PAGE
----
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My program didn't require a confirmed PI--they allow for (and encourage) first year rotations, though you can pick a PI right off the bat if you want.

 

I contacted my POI in...August, I think, after I read a paper of his and was like WHOA, THIS IS SUPER COOL. We emailed back and forth, and then I interviewed with him over Skype--the interview lasted about an hour. I sent him a thank you email immediately afterward and there were emails after that too, but they were sporadic, because life. At no point did he say "hey guess what, you're in!"--but he made comments that I interpreted as positive/encouraging ("we'll be in touch," etc). After I got an email from the dept inviting me for interview weekend, we talked a leetle bit more, but it wasn't until interview weekend and the subsequent emails that we really started talking in depth again.

 

But the relationship has been positive from the getgo. I applied for the NSF GRFP with a proposal that began from the foundations of his work, but he hadn't seen it--I am taking an insane class load so I just didn't have time to have him proof it beforehand, and I wasn't gonna be like, "Yo, So-and-so, the deadline is in three hours, would you mind looking at this thing?" So he didn't actually know that I'd applied for the GRFP until interview weekend, I think. This seems a bit of a backwards way to go about it, but he worked with his current grad student on her GRFP proposal--so in your  case, I would say the fact that your POI worked with you on your own proposal is a Very Good Sign.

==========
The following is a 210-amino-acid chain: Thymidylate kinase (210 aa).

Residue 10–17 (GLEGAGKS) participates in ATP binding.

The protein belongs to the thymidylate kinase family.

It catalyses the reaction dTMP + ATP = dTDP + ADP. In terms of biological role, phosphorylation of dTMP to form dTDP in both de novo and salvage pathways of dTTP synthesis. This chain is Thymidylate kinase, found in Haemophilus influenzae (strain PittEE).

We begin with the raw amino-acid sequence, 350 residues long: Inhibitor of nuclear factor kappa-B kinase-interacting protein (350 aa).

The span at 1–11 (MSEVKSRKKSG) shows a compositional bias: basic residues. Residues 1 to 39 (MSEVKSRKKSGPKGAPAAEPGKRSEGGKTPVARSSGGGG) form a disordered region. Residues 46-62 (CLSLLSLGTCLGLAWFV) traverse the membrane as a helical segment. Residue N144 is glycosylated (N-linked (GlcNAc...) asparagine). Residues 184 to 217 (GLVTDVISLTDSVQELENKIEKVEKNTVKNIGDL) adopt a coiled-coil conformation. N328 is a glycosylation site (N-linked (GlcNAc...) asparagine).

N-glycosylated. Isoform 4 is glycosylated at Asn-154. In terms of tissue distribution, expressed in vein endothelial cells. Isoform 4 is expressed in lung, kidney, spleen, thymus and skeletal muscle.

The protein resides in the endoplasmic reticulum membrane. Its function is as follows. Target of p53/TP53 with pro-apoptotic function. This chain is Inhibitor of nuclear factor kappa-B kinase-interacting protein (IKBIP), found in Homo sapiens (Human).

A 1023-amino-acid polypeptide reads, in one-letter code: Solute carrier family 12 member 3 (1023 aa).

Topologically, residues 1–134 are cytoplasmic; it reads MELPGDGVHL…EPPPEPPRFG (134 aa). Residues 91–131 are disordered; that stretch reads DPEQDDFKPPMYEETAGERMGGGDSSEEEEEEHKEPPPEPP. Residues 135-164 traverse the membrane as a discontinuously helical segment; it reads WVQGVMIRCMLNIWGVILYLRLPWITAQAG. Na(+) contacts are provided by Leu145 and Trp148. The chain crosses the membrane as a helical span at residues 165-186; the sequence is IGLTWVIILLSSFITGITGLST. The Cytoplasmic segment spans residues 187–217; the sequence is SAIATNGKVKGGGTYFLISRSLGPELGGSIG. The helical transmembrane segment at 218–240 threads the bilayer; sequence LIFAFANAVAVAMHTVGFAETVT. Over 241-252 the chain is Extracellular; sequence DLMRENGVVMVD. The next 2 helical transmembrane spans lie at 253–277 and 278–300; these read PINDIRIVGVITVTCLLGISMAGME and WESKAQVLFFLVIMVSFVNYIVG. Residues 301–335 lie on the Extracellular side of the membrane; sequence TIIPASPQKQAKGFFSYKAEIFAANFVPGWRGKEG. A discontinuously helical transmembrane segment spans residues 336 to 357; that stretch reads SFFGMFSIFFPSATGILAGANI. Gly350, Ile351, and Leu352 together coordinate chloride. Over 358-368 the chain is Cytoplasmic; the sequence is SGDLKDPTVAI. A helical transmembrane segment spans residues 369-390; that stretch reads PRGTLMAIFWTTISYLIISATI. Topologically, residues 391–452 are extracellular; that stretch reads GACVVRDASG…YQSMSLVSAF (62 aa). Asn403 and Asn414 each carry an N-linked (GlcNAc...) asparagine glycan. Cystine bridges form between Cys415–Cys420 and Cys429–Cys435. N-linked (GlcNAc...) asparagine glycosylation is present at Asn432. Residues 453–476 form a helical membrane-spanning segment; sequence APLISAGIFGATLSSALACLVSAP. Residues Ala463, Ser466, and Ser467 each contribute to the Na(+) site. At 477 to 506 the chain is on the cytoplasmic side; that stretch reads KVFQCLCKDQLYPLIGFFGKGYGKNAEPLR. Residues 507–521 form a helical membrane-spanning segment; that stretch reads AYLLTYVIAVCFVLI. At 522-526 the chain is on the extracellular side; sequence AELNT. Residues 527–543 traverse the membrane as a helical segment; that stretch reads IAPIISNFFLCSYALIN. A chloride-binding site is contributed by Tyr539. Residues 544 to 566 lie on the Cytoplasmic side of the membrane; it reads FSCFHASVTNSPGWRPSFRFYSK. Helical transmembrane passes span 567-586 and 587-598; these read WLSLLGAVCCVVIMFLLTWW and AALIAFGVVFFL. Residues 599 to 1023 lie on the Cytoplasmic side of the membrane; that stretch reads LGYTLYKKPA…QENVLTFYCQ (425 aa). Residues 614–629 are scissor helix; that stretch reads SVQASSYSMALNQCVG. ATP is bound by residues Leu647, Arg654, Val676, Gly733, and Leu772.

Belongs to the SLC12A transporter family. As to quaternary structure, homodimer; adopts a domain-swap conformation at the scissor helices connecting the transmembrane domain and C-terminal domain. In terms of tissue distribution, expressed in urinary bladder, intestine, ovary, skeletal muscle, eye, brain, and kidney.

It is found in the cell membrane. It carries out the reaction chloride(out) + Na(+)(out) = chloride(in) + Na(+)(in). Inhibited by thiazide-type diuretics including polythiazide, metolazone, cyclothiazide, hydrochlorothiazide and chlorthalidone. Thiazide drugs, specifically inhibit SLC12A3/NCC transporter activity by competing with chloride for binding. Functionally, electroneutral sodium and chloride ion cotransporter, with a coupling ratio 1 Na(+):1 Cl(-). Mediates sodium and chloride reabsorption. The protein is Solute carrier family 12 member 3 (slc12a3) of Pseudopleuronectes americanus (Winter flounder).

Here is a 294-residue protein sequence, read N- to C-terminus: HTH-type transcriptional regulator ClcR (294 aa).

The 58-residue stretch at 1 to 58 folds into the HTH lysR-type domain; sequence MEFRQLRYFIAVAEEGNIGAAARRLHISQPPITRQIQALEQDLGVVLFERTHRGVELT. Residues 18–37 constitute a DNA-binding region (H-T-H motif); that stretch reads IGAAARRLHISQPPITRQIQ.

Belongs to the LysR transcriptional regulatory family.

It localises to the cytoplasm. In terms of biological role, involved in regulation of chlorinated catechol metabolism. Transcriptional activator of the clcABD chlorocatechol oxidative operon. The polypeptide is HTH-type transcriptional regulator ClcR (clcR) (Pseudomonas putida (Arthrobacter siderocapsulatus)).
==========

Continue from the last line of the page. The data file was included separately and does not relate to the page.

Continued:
Part of the currency of academia is time. A POI spending his time and effort on an applicant is the beginning of the POI's investment in them, imo--one that will continue throughout their working relationship as mentor/mentee, or professional/apprentice, or however you'd like to define it.  A POI's willingness to give you one of his most valuable resources should definitely be interpreted as encouraging, imo.  :)